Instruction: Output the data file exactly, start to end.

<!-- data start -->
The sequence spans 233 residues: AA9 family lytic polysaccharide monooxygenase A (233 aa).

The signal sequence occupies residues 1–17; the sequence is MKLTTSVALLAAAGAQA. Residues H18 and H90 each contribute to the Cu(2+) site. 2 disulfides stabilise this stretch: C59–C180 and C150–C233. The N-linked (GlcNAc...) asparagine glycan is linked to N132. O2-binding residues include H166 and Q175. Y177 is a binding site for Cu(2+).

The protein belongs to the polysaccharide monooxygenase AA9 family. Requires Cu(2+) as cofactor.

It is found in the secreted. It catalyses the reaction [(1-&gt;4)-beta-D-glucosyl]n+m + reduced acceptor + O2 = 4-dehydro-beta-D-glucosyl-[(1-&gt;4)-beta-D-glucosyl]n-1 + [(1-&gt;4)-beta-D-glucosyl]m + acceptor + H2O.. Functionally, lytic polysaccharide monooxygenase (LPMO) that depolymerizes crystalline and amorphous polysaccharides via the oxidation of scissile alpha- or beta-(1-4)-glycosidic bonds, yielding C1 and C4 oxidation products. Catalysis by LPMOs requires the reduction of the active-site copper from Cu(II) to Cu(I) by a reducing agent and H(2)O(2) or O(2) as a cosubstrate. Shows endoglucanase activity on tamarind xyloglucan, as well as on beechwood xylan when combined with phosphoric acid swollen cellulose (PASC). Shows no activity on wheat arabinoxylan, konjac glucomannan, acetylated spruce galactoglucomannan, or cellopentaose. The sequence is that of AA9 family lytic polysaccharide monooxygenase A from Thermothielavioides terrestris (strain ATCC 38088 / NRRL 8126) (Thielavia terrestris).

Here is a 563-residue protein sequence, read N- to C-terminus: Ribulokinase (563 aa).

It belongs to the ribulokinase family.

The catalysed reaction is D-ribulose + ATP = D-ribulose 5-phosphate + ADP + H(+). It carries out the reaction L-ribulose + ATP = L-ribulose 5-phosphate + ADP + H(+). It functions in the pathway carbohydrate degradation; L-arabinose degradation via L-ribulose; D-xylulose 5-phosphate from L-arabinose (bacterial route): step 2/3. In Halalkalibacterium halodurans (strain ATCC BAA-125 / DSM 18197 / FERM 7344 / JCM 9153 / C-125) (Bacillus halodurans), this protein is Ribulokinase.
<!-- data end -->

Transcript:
The sequence spans 233 residues: AA9 family lytic polysaccharide monooxygenase A (233 aa).

The signal sequence occupies residues 1–17; the sequence is MKLTTSVALLAAAGAQA. Residues H18 and H90 each contribute to the Cu(2+) site. 2 disulfides stabilise this stretch: C59–C180 and C150–C233. The N-linked (GlcNAc...) asparagine glycan is linked to N132. O2-binding residues include H166 and Q175. Y177 is a binding site for Cu(2+).

The protein belongs to the polysaccharide monooxygenase AA9 family. Requires Cu(2+) as cofactor.

It is found in the secreted. It catalyses the reaction [(1-&gt;4)-beta-D-glucosyl]n+m + reduced acceptor + O2 = 4-dehydro-beta-D-glucosyl-[(1-&gt;4)-beta-D-glucosyl]n-1 + [(1-&gt;4)-beta-D-glucosyl]m + acceptor + H2O.. Functionally, lytic polysaccharide monooxygenase (LPMO) that depolymerizes crystalline and amorphous polysaccharides via the oxidation of scissile alpha- or beta-(1-4)-glycosidic bonds, yielding C1 and C4 oxidation products. Catalysis by LPMOs requires the reduction of the active-site copper from Cu(II) to Cu(I) by a reducing agent and H(2)O(2) or O(2) as a cosubstrate. Shows endoglucanase activity on tamarind xyloglucan, as well as on beechwood xylan when combined with phosphoric acid swollen cellulose (PASC). Shows no activity on wheat arabinoxylan, konjac glucomannan, acetylated spruce galactoglucomannan, or cellopentaose. The sequence is that of AA9 family lytic polysaccharide monooxygenase A from Thermothielavioides terrestris (strain ATCC 38088 / NRRL 8126) (Thielavia terrestris).

Here is a 563-residue protein sequence, read N- to C-terminus: Ribulokinase (563 aa).

It belongs to the ribulokinase family.

The catalysed reaction is D-ribulose + ATP = D-ribulose 5-phosphate + ADP + H(+). It carries out the reaction L-ribulose + ATP = L-ribulose 5-phosphate + ADP + H(+). It functions in the pathway carbohydrate degradation; L-arabinose degradation via L-ribulose; D-xylulose 5-phosphate from L-arabinose (bacterial route): step 2/3. In Halalkalibacterium halodurans (strain ATCC BAA-125 / DSM 18197 / FERM 7344 / JCM 9153 / C-125) (Bacillus halodurans), this protein is Ribulokinase.